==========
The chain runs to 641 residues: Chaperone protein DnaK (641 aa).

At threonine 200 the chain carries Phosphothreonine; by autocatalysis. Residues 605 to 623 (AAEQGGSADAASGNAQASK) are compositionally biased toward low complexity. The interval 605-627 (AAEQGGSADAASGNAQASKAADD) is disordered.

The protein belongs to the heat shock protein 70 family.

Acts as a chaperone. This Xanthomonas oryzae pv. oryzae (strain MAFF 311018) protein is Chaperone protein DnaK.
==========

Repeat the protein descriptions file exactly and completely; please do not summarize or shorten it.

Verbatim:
The chain runs to 641 residues: Chaperone protein DnaK (641 aa).

At threonine 200 the chain carries Phosphothreonine; by autocatalysis. Residues 605 to 623 (AAEQGGSADAASGNAQASK) are compositionally biased toward low complexity. The interval 605-627 (AAEQGGSADAASGNAQASKAADD) is disordered.

The protein belongs to the heat shock protein 70 family.

Acts as a chaperone. This Xanthomonas oryzae pv. oryzae (strain MAFF 311018) protein is Chaperone protein DnaK.